Russia’s renewables auction concludes with lowest solar bid of $0.059/kWh


Russian trading system administrator JSC ATS has announced the results of renewables auctions it concluded on September 9.

In the procurement exercise, which is the eighth round of the country's auction scheme for large-scale renewables, the energy regulator allocated 775 MW of PV capacity, 1,851 MW of wind power, and 96 MW of hydropower capacity.

The auction concluded with an average price of RUB 5.18 ($0.070)/kWh. The lowest bid for solar technology was RUB 4.33 ($0.059)/kWh and that for wind power was RUB 1.717/kWh. The lowest offer for hydropower was RUB 7.68/kWh.

The JSC ATS reviewed 100 project proposals for wind power, 89 for solar PV, and three for hydropower.

Selected solar projects are due to come online in 2023 and 2024, while wind projects are scheduled to become operational between 2025 and 2027. Hydropower projects should begin selling power to the grid between 2027 and 2028.

“The average bid for solar is down nearly 64% on the minimum bid seen in the country’s previous solar auction,” Anton Usachev, president of the Russian Solar Energy Association, told pv magazine. “This is attributed to local content requirements that since 2014 have led to establishing several cell and module manufacturing facilities, inverter and mounting structures production.”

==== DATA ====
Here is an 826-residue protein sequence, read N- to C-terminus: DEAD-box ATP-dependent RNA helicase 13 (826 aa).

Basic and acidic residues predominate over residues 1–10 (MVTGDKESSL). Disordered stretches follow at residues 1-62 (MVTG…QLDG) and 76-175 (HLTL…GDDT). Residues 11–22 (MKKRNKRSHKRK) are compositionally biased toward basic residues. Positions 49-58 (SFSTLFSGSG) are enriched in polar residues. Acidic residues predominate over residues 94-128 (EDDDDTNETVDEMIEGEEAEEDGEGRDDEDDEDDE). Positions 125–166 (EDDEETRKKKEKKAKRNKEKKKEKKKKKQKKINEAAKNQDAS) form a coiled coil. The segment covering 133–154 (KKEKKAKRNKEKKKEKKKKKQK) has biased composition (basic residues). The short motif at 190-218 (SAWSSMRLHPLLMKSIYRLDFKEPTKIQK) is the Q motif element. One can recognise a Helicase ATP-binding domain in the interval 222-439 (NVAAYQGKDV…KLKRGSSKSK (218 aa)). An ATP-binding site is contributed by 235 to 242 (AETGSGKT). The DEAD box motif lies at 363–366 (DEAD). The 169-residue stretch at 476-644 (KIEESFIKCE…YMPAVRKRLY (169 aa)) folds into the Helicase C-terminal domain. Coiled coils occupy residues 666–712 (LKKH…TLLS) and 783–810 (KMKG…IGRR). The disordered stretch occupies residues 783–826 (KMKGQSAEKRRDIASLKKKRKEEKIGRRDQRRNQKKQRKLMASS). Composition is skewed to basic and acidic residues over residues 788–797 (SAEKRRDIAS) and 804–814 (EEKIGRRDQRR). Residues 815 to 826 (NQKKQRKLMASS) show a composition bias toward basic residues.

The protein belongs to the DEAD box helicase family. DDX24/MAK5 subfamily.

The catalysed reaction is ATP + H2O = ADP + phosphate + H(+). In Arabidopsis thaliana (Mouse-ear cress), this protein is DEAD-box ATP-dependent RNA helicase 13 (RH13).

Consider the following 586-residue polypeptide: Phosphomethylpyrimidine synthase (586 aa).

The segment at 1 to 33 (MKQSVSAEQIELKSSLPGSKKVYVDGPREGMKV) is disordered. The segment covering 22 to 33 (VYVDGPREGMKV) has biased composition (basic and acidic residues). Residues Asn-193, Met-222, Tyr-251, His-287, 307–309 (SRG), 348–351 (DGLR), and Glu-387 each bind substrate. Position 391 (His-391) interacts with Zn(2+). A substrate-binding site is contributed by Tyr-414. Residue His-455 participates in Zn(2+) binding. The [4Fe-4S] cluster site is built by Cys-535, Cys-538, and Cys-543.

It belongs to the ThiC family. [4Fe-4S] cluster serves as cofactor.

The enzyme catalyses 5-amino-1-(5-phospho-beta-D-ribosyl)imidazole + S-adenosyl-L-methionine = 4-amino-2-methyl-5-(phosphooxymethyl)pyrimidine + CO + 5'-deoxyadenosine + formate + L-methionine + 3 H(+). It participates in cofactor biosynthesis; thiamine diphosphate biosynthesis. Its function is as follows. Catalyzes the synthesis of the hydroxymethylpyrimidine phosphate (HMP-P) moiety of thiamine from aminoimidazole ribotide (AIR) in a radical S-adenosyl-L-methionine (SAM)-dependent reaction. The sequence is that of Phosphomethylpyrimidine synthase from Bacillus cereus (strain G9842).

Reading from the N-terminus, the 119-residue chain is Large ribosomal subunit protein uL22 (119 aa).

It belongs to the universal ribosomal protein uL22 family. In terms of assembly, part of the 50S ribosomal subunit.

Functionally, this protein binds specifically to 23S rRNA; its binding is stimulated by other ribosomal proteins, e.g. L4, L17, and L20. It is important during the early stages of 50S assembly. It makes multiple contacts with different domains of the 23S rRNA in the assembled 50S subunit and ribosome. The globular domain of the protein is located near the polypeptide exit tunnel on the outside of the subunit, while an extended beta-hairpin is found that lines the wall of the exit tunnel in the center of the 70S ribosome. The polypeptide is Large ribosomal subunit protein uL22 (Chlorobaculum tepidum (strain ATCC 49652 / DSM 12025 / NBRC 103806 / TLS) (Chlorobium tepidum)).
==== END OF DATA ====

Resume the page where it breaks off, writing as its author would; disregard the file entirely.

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In the seventh round of the scheme, held in June 2019, three projects, with generation capacities of 5.6-6 MW, were pre-qualified for a 5.6 MW capacity procurement and Finnish utility Fortum secured the only PV project selected. The average bidding price was around RUB 62,000 ($821) per megawatt installed. The capex figure offered by solar developers was lower than that for 71 MW of wind power allocated and lower than for previous PV projects.

The previous auction round, held in June 2018, saw Russian module manufacturer Hevel Group and Fortum win the 148.5 MW worth of solar PV projects awarded.

According to the International Renewable Energy Agency, Russia had 1,428 MW of installed solar power at the end of 2020. The country is also supporting rooftop PV via a newly introduced net metering scheme.

Russia has the potential to almost double its 2030 solar capacity target to 5 GW. Although the nation is not regarded as a country with high solar radiation, IRENA said southern regions such as Dagestan and Altai could host large scale PV plants “likely to perform as efficiently as in southern Italy”.

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